TID 164 was completed on 28 November 1945 by Pickergill and was in naval service at Port Edgar, on the Forth estuary, attached to HMS LOCHINVAR, the mineswepper base. In 1947, she was chartered by the Port of London Authority to work in the London Docks, returning in the next year to the Firth of Forth to work at Rosyth Dockyard.
In December 1962, TID 164 was placed in reserve at Rosyth and, five years later, re-entered service there. In June 1974, she was sold to the Medway Maritime Museum for preservation and steamed to the Medway.
In 1975, she was renamed HERCULES to operate on towage for International Towing Ltd, a commercial venue of the Medway Maritime Trust. This work took her to London, Rye, the Clyde and the Caledonian Canal, and ended in 1978. She reverted to her original name and, whilst berthed at Chatham, sank at her moorings when a drain plug in the bottom of her hull broke.
Since 1999, the cabin has been refitted again and the boiler has been retubed. In 2003, central heating was installed, running pipes in cable trays to match the original wiring and hiding radiators, in an attempt to reduce condensation and prevent rust. A new fresh water tank was also installed next to the sanitary tank forward of the wheelhouse, made of wood and resin.
Work continued in 2004, this time in Rod Bryant's dry dock at Otterham Quay. All the valves, which were attached to the hull, were removed, grit blasted re-machined and new tops fabricated where necessary, new studs and nuts fitted and the insides coated with a modern anti-corrosive paint. The wood of the rubbing strake was removed, the damaged metal cut away and renewed, and the lower metal strake replaced by individual brackets for each bolt to prevent water retention. The 'new' wood is 150 year old pine, which has been treated. The hull was high-pressure water blasted and ultrasonic thickness tested. Where plates were thin, an area was cut away and patches welded flush into the hull (not doublers), and the whole area was finished with airless sprayed red oxide and gloss paint. The tug received its regular boiler and general surveys and was ready for steaming again.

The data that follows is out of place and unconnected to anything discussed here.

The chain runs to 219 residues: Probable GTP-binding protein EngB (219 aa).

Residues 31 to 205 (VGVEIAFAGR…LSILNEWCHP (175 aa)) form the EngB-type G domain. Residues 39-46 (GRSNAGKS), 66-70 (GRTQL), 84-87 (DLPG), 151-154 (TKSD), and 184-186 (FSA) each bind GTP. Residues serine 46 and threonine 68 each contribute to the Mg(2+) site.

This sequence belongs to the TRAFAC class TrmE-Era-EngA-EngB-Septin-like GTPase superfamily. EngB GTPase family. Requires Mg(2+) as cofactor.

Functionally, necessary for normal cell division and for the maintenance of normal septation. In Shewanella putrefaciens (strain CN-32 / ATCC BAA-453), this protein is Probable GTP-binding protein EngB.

In 2009, she again sank at her berth and was raised.
Since the formation of The Friends of TID 164 in 2010, work is ongoing to restore the vessel.
Update Feb 2020: TID 164 is well cared for at Chatham Historic Dockyard by volunteers of the TID 164 Preservation Trust, and is due to be in steam again during the summer of 2020.
Source: Paul Brown, Historic Ships The Survivors (Amberley, 2010). Updated: November 2015, Friends of TID 164
Brouwer, Norman J, International Register of Historic Ships, Anthony Nelson, Edition 2, 1993
Steamboat Register: An illustrated Register of surviving steam vessels in the British Isles, Steam Boat Association of Great Britain, Edition 6, May 1994
Classic Boat, June 1991
Classic Boat: 1,000 Boat Pageant - Steamers and Workboats, June 2012
Ships Monthly: Tugs of War, pp16-19, October 1998
Ships Monthly: Still in Steam - Steam Tug Brent, January 1997
Warship World: TIDs were a Temporary Measure, Spring 1986
Hall, Ron L, Steam Tug 'Brent' - leaflet, Hall, Ron L
Built by W. Pickersgill & Sons of Sunderland for the Ministry of War Transport
Chartered by the Port of London Authority
Worked at Rosyth Dockyard
Placed on reserve
Sold to the Medway Maritime Museum for preservation
Renamed HERCULES and employed on towage for International Towing Limited
Reverted to her original name at Chatham
Ongoing restoration work at Chatham
Sunk at her moorings and raised
Vessel selected for Avenue of Sail, Queen’s Diamond Jubilee Pageant on 3/6/2012, but did not attend
Friends of TID 164 formed to restore her.
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